The new style is now precompiled and bundled to each app, which means it is faster, more consistent, and does not break when using other styles.

The style supports different color palettes: light, dark, adaptive – based on the wallpaper option (or up to the app developer to give an adaptive source)-, and auto (which for now fallbacks to system color scheme for better color integration with desktops like Plasma)

Besides those color schemes, users can also pick a custom accent color, and this tints all the other UI elements, giving a subtle but wide range of customization.

Besides that, the new style now supports global preferences for other aspects such as border-radius elements, toggle animations, icon sizes, etc.

We expose these options via MauiMan, and the user can tweak them from the Maui Settings app.

With this overhaul, many other elements were fine-tuned, such as Switches, RadioButtons, CheckBoxes, Sliders, TabButtons, etc. And with complete control over the style, regressions caused by third-party styles are no longer an issue.
The color scheme and elements’ look-and-feel are still under evolution, and if you have feedback, suggestions, or reports, you can open a ticket on the MauiKit repo’s page.



We added a new SideBarView control to replace the old “Drawer” based sidebar. This change now allows a sidebar with the capacity to be resized and placed within any other element – before the QQC2 drawer was global – The addition of the new sidebar also helped to clean up the ApplicationWindow implementation.

More fixes:

  • ContextualMenu fixes for the title header.
  • Page’s toolbars auto-hide behavior.
  • We cleaned up dialog implementation.

FileBrowser, TextEditor, ImageTools, and Accounts

The TextEditor component gained an optional spell checker thanks to KF5 Sonnet.

ImageTools gained support for editing, adding, and removing EXIF metadata.

Maui Apps 2.2

During this cycle, we focus on making the current apps more stable by correcting errors from reported bugs, making the current features more accessible, and shaping the apps to match their desktop alternatives.


Now the file manager can be a single instance app, meaning that invoking it will open the new directories in a new tab in the opened instance instead of creating a new one. This new Index has initial support for the freedektop file manager interface specifications.

The sidebar elements were polished and now look tighter, same for the overview page elements – listing the recent files.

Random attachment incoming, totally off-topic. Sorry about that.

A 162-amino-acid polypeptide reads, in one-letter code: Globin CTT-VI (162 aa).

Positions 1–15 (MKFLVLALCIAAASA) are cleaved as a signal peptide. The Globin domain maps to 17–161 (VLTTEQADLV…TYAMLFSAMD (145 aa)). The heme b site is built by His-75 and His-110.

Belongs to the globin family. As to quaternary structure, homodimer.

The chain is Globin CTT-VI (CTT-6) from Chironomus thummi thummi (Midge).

With this update, the app now uses the improvements made to the relying MauiKit frameworks.

Other fixes include:

  • Contextual menu fixes.
  • We reverted multiple selection states, so now the selection is not cleared when clicking out. Instead keyboard shortcut Esc can be used to clear the selection.



  • Improved Focus view faulty implementation.
  • Make use of the new MauiKit’s SideBarView.
  • Display current track artwork if the available space is enough.


  • The Folders page is now the entry view, which is faster to load at startup.
  • The GPS scanning is now optional, and We added a toggle entry to the settings dialog. This feature still needs more work; the current solution is too slow.
  • The tags page gained a new filter section to filter by common file types quickly.
  • Users can now edit EXIF metadata right from the information dialog.
  • Users can now drag folders.


  • Spell checking.


  • Fixes coming from MauiKit-TextEditor.
  • Use the new Mauikit “SideBarView.”




  • Open documents in multiple tabs.


NX Software Center

Fiery (previously Sol) – New!


Booth – Beta!

  • There’s initial working camera functionality for taking photos. And multiple settings are available.

Strike – New!

Bonsai – New!

Agenda – Alpha

Brun – Alpha

Paleta – Alpha

To follow the Maui Project’s development or say hi, you can join us on Telegram:

We are present on Twitter and Mastodon:

A quick reminder of the project’s immediate future goals:

  • Fully utilize CMake. [Done]
    • Developers can build apps and the framework with CMake for all targeted platforms.
  • More feature-rich applications. [In Progress]
    • Pix image editor and GPS location browsing.
    • VVave’s metadata editor and cloud streaming.
    • Index – feature-rich file management.
    • Better integration with Android. Idle states and background playback.
  • Improve data synchronization using NextCloud. [Pending]
    • Only Buho and VVave have initial support.
    • For 2.1, We will add support for Pix as well. [Pending]
  • Improve performance. [In progress]
    • We have split the MauiKit framework into different components.
    • MauiKit::Core controls are faster and more coherent.
    • 5X faster startup times for Maui Apps
  • Improve the UI cohesion on all supported platforms. [In Progress]
    • We continuously improve Maui Style.
  • Move beta apps to stable. [In Progress]

New release schedule

This entry has 3 replies

Really great progress you have all made. Keep it up! I can’t wait to be able to try out Maui Shell on mobile linux devices and see the convergence in action!

The download link for the Manjaro+MauiShell test image doesn’t seem to work. It just seems to go to a generic Sourceforge page with nothing related to Maui / Nitrux at all.